Firebrand farm leader Patel vows to fight for India's poor
Sep. 30, 2015
NEW DELHI (AP) — The head of a west Indian farming community vowed Wednesday to lead India's poor in challenging the country's decades-old quota system meant to make up for centuries of caste discrimination.
Hardik Patel, a 22-year-old firebrand from Gujarat state, said he wanted to represent the 270 million Indians being left out of quota benefits, including guaranteed government jobs or university spots. He has already captivated millions in Gujarat with his demand that quotas be eliminated or extended to include his own Patidar caste, also known as the Patel community for the last name they share.
"I am fighting for the Patels. But we want to include all other backward castes in our battle for justice," Patel said at a news conference, where he was mobbed by hundreds of supporters and a wall of television cameras and photographers.
Patel's ongoing campaign, drawing millions of youths and farmers to rallies over the past three months, has challenged Prime Minister Narendra Modi's assertions of being a champion of the poor. Before becoming prime minister, Modi had served 12 years as Gujarat's chief minister, and held the state's development as a model for the nation to emulate.
Patel said Wednesday that he was holding talks with the leaders of other discontented castes within India's ancient system of social hierarchy. Because quotas offer access to government jobs, schools and universities, they've become a huge political bargaining chip in this country of nearly 1.3 billion people. In the last decade, several groups have led violent protests to demand that they, too, be counted at the bottom.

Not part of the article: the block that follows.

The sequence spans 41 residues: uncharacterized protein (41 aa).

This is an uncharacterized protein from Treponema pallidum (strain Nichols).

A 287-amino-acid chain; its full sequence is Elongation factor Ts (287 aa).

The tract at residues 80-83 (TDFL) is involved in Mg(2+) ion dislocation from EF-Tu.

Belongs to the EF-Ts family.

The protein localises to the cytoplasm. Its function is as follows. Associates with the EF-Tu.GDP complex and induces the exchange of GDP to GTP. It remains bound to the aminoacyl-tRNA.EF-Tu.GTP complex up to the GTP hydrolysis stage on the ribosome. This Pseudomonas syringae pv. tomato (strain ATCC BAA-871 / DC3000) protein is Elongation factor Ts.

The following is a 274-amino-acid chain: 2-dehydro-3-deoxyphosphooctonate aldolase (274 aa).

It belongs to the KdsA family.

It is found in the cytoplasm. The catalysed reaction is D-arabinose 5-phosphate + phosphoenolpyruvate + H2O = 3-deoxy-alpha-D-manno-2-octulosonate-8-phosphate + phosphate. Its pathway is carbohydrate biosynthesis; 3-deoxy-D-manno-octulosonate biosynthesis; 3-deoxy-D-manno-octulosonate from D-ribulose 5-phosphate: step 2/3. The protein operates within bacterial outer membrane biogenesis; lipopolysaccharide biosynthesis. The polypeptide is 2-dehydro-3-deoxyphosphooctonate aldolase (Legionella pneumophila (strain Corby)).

He noted that, initially, his demands had been met with skepticism, as critics believed many Patels were affluent businessmen who owned shops and other ventures across the country. But Patel said that was wrong, and many in Gujarat are living in abject poverty. Patidars make up about 20 percent of Gujarat's 63 million people and rely on seasonal farming for their livelihoods.
"Ninety-five percent of Patels are poor and struggling," he said, blaming decades of being passed over for jobs and other opportunities while other groups were favored.
India's constitution, adopted soon after the country's 1947 independence, sets out a system of affirmative action for those belonging to the lowest rungs of the country's caste hierarchy to help them overcome centuries of discrimination. Over decades, the government has expanded the number of groups qualifying for quotas, called reservations.